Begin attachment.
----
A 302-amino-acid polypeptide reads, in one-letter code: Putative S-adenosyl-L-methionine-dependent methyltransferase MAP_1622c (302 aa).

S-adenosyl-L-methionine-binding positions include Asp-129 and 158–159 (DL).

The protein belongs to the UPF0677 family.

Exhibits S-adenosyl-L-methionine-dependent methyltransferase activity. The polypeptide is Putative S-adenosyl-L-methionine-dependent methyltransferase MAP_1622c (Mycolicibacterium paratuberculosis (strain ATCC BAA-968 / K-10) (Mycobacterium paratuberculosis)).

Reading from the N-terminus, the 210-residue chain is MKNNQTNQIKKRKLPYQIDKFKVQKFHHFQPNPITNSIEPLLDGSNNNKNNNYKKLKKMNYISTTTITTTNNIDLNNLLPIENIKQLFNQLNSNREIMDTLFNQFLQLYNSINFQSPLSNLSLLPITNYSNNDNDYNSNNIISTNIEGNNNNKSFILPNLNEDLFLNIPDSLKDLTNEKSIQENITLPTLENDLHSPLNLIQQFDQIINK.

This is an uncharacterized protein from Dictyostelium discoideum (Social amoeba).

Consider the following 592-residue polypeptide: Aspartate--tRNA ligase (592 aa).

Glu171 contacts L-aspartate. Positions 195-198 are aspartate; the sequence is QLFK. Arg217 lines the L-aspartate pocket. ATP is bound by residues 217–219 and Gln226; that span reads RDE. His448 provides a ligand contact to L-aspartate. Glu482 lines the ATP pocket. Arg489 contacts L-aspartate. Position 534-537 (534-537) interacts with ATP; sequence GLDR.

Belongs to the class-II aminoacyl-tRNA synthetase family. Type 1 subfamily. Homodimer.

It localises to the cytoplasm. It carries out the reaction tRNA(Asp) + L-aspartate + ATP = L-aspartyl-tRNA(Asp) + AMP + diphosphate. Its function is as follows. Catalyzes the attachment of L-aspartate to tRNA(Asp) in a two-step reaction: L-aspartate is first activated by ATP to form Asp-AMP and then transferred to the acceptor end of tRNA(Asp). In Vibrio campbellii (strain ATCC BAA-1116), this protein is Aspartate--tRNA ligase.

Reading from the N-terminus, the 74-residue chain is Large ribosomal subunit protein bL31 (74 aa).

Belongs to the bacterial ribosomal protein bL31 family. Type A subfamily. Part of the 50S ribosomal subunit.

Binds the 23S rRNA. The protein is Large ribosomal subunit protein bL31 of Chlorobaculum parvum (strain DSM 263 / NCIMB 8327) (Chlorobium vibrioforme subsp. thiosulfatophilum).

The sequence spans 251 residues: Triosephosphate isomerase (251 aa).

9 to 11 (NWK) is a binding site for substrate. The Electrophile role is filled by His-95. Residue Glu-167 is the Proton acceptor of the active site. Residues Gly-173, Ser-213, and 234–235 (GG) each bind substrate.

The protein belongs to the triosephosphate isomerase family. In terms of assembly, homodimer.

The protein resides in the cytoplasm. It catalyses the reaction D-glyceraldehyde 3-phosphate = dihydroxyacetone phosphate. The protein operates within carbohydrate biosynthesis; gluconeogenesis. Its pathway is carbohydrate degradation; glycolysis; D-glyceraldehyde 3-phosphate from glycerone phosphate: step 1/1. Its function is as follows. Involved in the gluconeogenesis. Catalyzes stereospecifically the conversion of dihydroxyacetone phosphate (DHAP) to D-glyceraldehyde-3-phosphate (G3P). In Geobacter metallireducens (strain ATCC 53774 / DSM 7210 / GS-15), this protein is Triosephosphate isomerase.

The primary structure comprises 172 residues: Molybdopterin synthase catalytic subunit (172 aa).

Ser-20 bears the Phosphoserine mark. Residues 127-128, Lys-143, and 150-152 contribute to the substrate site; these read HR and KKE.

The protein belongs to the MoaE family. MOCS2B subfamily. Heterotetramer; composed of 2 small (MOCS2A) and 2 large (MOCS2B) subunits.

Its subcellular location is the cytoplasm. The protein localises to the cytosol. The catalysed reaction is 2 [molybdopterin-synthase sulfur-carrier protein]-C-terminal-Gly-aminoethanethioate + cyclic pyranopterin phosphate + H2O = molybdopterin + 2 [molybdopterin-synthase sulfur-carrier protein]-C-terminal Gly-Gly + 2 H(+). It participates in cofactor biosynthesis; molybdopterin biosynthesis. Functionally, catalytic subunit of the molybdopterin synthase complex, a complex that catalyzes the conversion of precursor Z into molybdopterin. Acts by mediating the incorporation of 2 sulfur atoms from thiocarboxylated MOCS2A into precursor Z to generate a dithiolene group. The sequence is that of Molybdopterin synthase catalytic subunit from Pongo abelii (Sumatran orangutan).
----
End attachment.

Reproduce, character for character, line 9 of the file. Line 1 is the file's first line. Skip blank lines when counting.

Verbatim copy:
Belongs to the class-II aminoacyl-tRNA synthetase family. Type 1 subfamily. Homodimer.